“Privatization” and Your Wisconsin State Parks (The Bold Grab of Kohler, Part 2)

A park ranger with the DNR patch on her uniform became impatient with me as we checked out the map of Kohler-Andrae state park. The ranger, who proved to be none other than Carolyn Morgan, the J.M. Kohler-Terry Andrae superintendent, raised a forefinger and said, “You’re not listening to me.”

Morgan is the only park employee who gets to wear the DNR uniform, and she knows her stuff. I somehow had the notion that because the park is known as Kohler-Andrae, the Kohler Company played some role in its day-to-day operations due to a process known as the “privatization” of Wisconsin’s state parks established under the Walker regime.

But that is not what “privatization” of state parks means.

Kohler-Andrae is so called because the wife of a wealthy Wisconsinite named Theodore “Terry” Andrae donated 122 acres to the State back in 1927 and the park was formed. The Kohler family donated another 280 acres in 1966. It includes two miles of pristine Lake Michigan shoreline, much of it the sandy wetland known as “ridge and swale.” The park today covers 988 acres on the shores of Lake Michigan in Sheboygan County.

Kohler Co. plays no role in the day-to-operations of the park, nor does it provide any financial backing. “Privatization” of state parks simply means that there is no money available from state coffers to support them. The parks must be self-sustaining.

Or, as Morgan writes in the Kohler-Andrae park visitor guide, the “DNR has changed the way that Wisconsin State Parks are funded. This change means that Wisconsin State Parks must provide for their own operation expenses, based on revenues generated in the parks.” She also informs visitors that, “As of January 2018, Park Rangers are no longer sworn officers.”

The Walker administration’s state parks privatization program caused tremendous stress for park employees. Retiring employees were not replaced. New hires had not been made. Important routine work — maintaining trails, curtailing invasive species — was being done by Friends groups or not done at all.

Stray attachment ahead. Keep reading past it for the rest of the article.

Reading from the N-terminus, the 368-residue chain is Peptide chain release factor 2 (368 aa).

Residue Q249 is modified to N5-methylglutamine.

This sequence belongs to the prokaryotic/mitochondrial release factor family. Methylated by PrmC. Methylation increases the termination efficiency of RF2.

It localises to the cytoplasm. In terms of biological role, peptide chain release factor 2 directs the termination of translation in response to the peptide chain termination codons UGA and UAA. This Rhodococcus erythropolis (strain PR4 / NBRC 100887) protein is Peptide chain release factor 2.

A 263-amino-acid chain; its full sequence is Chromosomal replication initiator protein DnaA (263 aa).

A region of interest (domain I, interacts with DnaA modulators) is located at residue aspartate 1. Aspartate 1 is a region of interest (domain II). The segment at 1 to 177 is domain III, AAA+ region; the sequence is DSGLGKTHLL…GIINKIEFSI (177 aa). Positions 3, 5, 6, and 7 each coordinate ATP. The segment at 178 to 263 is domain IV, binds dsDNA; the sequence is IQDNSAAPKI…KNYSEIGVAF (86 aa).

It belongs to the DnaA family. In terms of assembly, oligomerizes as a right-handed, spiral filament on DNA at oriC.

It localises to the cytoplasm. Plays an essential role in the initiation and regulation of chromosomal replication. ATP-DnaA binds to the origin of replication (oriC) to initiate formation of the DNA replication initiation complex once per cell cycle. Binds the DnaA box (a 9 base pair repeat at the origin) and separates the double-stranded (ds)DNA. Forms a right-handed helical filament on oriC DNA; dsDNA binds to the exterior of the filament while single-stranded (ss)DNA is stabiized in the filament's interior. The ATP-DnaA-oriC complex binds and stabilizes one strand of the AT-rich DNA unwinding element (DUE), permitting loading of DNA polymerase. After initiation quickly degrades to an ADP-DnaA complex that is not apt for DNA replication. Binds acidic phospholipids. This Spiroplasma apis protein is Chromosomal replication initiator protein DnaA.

As a result, after eight years of Republican control, our Wisconsin State parks looked like Milwaukee County Parks did while Scott Walker was the county executive. The weeds were out of control and everything looked a little ragged and unkempt. Critical maintenance work was not being done.

Visitors to the parks feel the bite in their pocket books. Camping fees nearly doubled at some parks and rose 30% overall, according to a representative of the Sierra Club. Many parks now require that campers “pack in and pack out” — meaning visitors are supposed to pick up their own trash and take it with them; trash collection is no longer available except at the so-called “premium” parks. You can imagine how well that works.

But the parks now have the opportunity for a comeback. Under our new governor Tony Evers and his duly appointed DNR secretary Preston Cole, we have a chance to restore funding for Wisconsin’s magnificent parks and to have a DNR that works for all the people of this state and not just the rich. Please let your state legislators know how important parks funding is to you and your family.

And make sure you attend the Wisconsin Loves Parks event on May 11 at Kohler-Andrae. Sponsored by the Sierra Club and including a total of six parks across the State, this event will give you an opportunity to learn more about your parks and what you can do to help restore funding.







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